Ballroom can be heard on Bill Frisell – Gone, Just Like A Train (Nonesuch 1998). In two parts, Ballroom starts with a solo guitar movement, almost like a separate little 3/4 tune in E before the band comes in with part 2. Part 2 is in a nicely swinging medium-slow 4/4. Bill’s brief solo is really choice on this one!
This tune is found on Ornette Coleman – The Shape Of Jazz To Come (Atlantic LP 1317, SD 1317) Coleman’s composition has a beautiful and haunting melody moving around C-flat and it’s relative minor, and features a wonderful minimalist (improvised?) contrasting section bowed by bassist Charlie Haden.
Here’s a shout out to any students, past and present, of the Detroit-based jazz musician and educator, Rob Pipho. You all may find this web-based flash card randomizer handy. Enjoy!
I finished this tune in March and Trio Flux has already performed it twice, once at Langano Lounge on 5/7/10, and most recently at Camellia Lounge 5/14/10. When Trio Flux bassist, Julio Appling, first read it down he texted me: “Cage Free is bleeping hard!” I stumbled on the ostinato pattern almost by mistake whilst fooling around in drop-d tuning, probably after practicing Egg Radio, come to think of it. The two-bar bass line sat on the shelf for a couple of weeks until I found the inspiration to expand on it. Cage Free is all about the harmonic movement in the ostinato pattern. I like how it turned out.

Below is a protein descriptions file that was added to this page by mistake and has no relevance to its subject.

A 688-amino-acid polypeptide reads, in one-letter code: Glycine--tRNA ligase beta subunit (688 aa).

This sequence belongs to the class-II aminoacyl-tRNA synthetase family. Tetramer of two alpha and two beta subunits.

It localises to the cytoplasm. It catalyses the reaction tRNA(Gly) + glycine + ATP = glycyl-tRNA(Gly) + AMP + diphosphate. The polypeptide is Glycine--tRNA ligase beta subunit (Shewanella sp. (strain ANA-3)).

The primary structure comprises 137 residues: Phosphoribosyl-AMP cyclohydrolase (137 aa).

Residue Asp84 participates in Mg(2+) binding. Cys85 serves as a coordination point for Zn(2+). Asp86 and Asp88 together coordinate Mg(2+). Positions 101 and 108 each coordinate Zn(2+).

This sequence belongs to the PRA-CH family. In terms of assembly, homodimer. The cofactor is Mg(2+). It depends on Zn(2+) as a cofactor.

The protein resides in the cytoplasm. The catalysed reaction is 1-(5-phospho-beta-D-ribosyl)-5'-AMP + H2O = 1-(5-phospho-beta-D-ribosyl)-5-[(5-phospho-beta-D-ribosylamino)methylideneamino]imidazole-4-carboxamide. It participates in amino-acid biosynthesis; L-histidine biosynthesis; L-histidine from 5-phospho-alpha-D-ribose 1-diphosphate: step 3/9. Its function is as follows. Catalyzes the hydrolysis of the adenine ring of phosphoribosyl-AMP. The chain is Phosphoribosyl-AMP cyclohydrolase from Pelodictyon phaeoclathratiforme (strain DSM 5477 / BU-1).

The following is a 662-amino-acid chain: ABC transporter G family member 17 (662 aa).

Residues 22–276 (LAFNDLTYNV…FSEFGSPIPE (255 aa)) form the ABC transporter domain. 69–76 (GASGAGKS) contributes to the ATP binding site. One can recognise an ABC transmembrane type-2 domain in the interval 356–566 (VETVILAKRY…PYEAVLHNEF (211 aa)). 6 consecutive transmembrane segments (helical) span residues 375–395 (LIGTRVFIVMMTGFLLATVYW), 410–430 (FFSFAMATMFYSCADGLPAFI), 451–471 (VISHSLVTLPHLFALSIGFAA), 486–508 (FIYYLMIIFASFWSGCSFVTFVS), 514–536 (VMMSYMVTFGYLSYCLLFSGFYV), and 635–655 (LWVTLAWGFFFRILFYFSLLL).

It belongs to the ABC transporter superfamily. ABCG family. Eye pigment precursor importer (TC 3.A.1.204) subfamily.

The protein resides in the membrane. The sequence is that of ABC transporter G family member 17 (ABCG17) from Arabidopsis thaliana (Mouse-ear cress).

As performed by Bill Frisell on the recording, Gone, Just Like a Train. I love the sound the trio gets on this recording. Trying to play this tune is a challenge, in spite of its simple structure. Frisell is a master of simple lines and gestures. On his solo he paces himself beautifully whilst propelling the tune’s intensity. This tune is in drop-D tuning.
This is a great little melody that dances around E-flat and D triads. Found on the following records: